# 5495 - Colt T4 Machine Gun (cannon) .90 Caliber
Phil, VA Beach, VA

Colt - T4 - .90 Cal - Blue -

I would like any pics or information on the T4 cannon. This was an experimental WWII-era machine gun, made by Colt, chambered for .90 Cal. I have a live cartage, and have always been intrigued by the old .90 Cal guns. Chinn's only has about a paragraph on the T4, and Colt wasn't much help at all.

Phil- It looks like .90 caliber would convert to about 23mm, and I an not aware of U.S> experiments with that caliber. You are beyond my area of even pretended expertise. However, I suspect that if you asked on the forum on the International Ammunition Association website ( that someone there would know. One of the folks on their links page, Anthony Williams, has an excellent book (and website) you may find interesting: Rapid Fire: The Development of Automatic Cannon, Heavy Machine Guns and their Ammunition for Armies, Navies and Air Forces. This is superbly researched and illustrated with a good mix of historical background and technical information that shows the context of the evolving design of military weapons systems. Unlike Chinn's respected, but now half century old, volumes, this gets into currently used systems, and blends not just the gun, but the ammunition, fire control system, and the vehicle/ship/aircraft on which the guns are mounted. Some very smart people have developed some very effective systems, and not only in the U.S. Highly recommended for anyone interested in military history or weaponry. John Spangler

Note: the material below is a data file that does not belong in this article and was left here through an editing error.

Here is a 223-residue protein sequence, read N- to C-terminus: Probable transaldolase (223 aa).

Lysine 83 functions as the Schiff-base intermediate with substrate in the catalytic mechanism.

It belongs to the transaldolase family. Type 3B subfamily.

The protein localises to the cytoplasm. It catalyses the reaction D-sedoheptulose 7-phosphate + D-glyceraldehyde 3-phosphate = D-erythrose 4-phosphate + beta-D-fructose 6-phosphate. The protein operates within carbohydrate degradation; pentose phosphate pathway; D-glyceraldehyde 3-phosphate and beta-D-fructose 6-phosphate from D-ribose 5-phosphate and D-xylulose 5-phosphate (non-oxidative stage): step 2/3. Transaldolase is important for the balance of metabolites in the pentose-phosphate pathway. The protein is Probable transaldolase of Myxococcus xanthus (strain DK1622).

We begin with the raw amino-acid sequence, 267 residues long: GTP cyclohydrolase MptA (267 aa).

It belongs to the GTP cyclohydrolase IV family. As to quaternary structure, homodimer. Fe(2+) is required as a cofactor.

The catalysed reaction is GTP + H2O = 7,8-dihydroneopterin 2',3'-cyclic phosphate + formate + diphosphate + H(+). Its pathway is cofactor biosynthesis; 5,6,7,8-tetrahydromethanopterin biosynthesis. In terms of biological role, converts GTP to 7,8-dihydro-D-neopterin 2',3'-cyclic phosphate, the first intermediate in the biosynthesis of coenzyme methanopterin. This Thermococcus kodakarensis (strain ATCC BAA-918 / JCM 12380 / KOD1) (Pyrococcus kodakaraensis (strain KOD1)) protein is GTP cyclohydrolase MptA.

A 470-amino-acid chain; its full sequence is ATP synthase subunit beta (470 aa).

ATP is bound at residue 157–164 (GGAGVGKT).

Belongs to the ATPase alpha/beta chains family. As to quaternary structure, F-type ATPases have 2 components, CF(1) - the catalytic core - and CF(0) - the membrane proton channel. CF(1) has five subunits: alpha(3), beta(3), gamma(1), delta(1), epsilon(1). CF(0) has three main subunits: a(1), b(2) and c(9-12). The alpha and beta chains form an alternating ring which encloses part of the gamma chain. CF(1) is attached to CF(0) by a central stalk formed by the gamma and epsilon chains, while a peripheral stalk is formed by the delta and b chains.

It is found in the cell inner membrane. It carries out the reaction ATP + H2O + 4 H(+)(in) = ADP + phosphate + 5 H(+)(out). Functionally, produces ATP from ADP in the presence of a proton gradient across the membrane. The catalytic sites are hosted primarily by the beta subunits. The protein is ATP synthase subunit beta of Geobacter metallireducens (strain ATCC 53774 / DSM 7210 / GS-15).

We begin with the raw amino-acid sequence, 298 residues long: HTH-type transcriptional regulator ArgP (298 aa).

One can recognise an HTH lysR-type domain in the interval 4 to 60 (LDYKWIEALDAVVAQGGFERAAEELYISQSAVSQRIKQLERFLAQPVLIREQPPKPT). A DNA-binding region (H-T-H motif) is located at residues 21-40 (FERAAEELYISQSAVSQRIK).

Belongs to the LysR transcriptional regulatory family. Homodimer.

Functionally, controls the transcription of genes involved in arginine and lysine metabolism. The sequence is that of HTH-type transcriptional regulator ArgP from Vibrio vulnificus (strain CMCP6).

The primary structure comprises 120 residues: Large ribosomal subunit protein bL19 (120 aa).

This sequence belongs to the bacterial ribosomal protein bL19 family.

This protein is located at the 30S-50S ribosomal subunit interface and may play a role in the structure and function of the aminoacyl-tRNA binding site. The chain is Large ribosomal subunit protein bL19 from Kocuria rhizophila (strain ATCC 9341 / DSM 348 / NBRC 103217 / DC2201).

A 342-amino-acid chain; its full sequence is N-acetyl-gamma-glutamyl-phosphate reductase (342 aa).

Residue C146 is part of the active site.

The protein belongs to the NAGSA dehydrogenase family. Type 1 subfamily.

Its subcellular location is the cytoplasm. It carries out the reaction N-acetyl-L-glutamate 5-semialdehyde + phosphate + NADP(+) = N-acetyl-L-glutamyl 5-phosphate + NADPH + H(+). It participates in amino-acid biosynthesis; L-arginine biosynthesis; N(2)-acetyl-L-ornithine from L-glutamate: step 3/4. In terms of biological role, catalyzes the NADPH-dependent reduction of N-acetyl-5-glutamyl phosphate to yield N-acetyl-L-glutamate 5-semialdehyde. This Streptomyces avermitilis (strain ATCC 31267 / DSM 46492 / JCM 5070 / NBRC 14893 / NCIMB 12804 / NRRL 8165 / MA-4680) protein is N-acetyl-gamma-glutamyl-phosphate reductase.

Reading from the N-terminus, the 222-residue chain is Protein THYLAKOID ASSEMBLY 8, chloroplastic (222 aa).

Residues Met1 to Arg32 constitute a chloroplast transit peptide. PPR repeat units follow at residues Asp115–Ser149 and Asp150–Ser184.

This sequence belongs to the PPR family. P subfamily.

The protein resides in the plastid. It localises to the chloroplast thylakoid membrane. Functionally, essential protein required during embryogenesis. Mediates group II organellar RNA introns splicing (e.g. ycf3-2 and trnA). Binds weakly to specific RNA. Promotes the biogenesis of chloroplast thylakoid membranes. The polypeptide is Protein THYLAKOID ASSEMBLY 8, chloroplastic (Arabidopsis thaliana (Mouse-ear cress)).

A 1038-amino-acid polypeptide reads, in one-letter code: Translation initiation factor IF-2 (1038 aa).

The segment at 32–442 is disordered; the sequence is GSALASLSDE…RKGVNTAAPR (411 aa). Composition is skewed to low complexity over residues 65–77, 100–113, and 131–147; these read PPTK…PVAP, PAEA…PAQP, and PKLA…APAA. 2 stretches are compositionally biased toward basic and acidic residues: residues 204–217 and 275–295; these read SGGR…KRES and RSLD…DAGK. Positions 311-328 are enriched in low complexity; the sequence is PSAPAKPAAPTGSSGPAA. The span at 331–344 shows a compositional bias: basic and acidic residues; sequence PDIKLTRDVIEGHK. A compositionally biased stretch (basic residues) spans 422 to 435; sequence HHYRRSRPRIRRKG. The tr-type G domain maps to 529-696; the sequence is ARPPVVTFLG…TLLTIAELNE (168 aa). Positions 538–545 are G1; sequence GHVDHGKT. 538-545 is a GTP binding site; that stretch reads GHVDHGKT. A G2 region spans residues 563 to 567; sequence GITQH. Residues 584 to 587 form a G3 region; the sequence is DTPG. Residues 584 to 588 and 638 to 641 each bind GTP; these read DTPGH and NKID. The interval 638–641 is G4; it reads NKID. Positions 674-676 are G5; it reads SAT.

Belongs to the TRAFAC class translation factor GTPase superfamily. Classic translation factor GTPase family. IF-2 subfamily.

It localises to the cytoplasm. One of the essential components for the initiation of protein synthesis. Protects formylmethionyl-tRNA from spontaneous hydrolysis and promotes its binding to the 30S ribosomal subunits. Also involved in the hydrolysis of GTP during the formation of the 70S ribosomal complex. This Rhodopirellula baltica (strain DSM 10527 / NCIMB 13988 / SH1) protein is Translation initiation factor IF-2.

# 5430 - Collectible WWI Mauser

Mauser 1913 Erfurt - 98a - 8mm - Blue -

I have a 1913 Erfurt Mauser 98a rifle-all matching numbers, including the stock-no import stamp. The stock is stamped A.E.F. in deep letters-what does this mean?

John, congratulations on having a collectible World War I rifle. Finding Kar 98a's with all matching parts is a rare event. As to the initials, all I can do is guess. How about Allied Expeditionary Force. The initials AEF were used to describe the military units we sent to France in 1917-1918. But who knows? Sorry that I could not be more helpful. Marc

# 5429 - Jukar Black Powder Revolver

45 - 6'' - Don't Know - 093651 -

flintlock..with Jukar, Spain..Black Powder Only on the octagon barrel I'd like some history and value of this gun that's been in the family for some time..we 're thinking of selling but don't know much about it ..thanks for your help.

Dannie, there is not a lot of history to tell, your revolver is a recent import black powder replica. Thousands have been imported from Italy and Spain in the last 20 years. Values for most of the common variations is in the $100 range. Marc